Smoothing a roughly sinusoidal signal

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Smoothing a roughly sinusoidal signal

llrjt100
Hi,

I have position data coming from a high resolution angular position sensor
and I need to improve the accuracy of the data by removing a regular
sinusoid from it.

The below graph shows three plots of angular position error against time:
<https://octave.1599824.n4.nabble.com/file/t373550/Forum.jpg>

1. The brown plot is the position error which needs to be corrected (ideal
is a zero error horizontal line).
2. The blue plot is the position error of a very high accuracy reference
angular position sensor (for testing only and not present in the deployed
application).
3. The green plot is the difference between the brown and blue plots.

Common to both the brown and blue plot is a fast in phase ~2 sec error which
can be ignored.
In the brown plot there's a ~24 sec error which I need to remove (the green
difference plot more clearly shows this as it removes the faster ~2 sec
error). The solution algorithm eventually needs to be deployed to run in
realtime on a 32 bit microcontroller.

The dataset is in .csv format which I can post for analysis.

I've Googled various examples which lead me to believe a solution to this
problem should be possible. The issue  is I don't have sufficient signal
processing experience to know how to implement a solution and would be very
grateful for any help in solving this problem.

Best wishes,
Richard




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Re: Smoothing a roughly sinusoidal signal

Doug Stewart-4


On Thu, Nov 7, 2019 at 8:55 AM llrjt100 <[hidden email]> wrote:
Hi,

I have position data coming from a high resolution angular position sensor
and I need to improve the accuracy of the data by removing a regular
sinusoid from it.

The below graph shows three plots of angular position error against time:
<https://octave.1599824.n4.nabble.com/file/t373550/Forum.jpg>

1. The brown plot is the position error which needs to be corrected (ideal
is a zero error horizontal line).
2. The blue plot is the position error of a very high accuracy reference
angular position sensor (for testing only and not present in the deployed
application).
3. The green plot is the difference between the brown and blue plots.

Common to both the brown and blue plot is a fast in phase ~2 sec error which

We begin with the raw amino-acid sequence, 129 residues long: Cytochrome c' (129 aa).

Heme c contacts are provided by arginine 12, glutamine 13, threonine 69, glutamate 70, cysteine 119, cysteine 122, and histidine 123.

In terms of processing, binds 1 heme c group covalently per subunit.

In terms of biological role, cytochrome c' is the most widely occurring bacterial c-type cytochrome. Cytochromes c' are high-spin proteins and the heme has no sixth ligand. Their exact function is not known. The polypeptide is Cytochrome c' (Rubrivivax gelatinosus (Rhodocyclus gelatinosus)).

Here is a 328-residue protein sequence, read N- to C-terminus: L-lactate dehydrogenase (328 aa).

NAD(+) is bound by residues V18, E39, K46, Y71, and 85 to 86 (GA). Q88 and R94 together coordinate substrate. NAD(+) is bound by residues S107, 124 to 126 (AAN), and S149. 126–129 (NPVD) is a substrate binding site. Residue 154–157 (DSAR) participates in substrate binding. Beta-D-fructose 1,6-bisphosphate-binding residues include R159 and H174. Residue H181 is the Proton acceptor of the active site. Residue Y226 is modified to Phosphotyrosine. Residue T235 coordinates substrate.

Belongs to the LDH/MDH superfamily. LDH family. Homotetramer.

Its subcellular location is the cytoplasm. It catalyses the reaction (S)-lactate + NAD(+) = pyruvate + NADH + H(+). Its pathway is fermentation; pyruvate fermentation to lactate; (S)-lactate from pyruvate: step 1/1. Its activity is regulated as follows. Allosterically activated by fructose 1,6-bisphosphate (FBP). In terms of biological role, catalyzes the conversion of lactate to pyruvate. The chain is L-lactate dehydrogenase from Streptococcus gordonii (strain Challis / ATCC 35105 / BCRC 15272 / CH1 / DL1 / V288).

can be ignored.
In the brown plot there's a ~24 sec error which I need to remove (the green
difference plot more clearly shows this as it removes the faster ~2 sec
error). The solution algorithm eventually needs to be deployed to run in
realtime on a 32 bit microcontroller.

The dataset is in .csv format which I can post for analysis.

I've Googled various examples which lead me to believe a solution to this
problem should be possible. The issue  is I don't have sufficient signal
processing experience to know how to implement a solution and would be very
grateful for any help in solving this problem.

Best wishes,
Richard




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If you post your data , then I will write up a filter.


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DASCertificate for 206392



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Re: Smoothing a roughly sinusoidal signal

llrjt100
Thank you Doug - much appreciated :-)

I've uploaded  data.csv
<https://octave.1599824.n4.nabble.com/file/t373550/data.csv>  . The data
format is as follows (only the first 6 values are relevant):

time, pos1, posErr1, pos2, posErr2, (posErr2 - posErr1), ignore, ignore

In the graph I posted, I plotted the following against time:

posErr1 (brown plot)

posErr2 (blue plot)

posErr2 - posErr1 (green plot)



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RE: Smoothing a roughly sinusoidal signal

Windhorn, Allen E [ACIM/LSA/MKT]
> -----Original Message-----
> From: Help-octave <help-octave-
>
> I've uploaded  data.csv
> <https://octave.1599824.n4.nabble.com/file/t373550/data.csv>  . The data
> format is as follows (only the first 6 values are relevant):
>
> time, pos1, posErr1, pos2, posErr2, (posErr2 - posErr1), ignore, ignore

Moving average seems to work well.  There is one in the financial package, but I
found it did not suit my needs, so wrote my own:
---------------------------------------------------------------------------------------
function ym = mavg(y,m)
%MAVG Moving average of m points of y
% mavg(y,m) -- Compute moving average of y over m points
# (works better if m is odd).  For first and last m/2 points
# uses linear fit.
% At the moment, y must be a column vector of one dimension.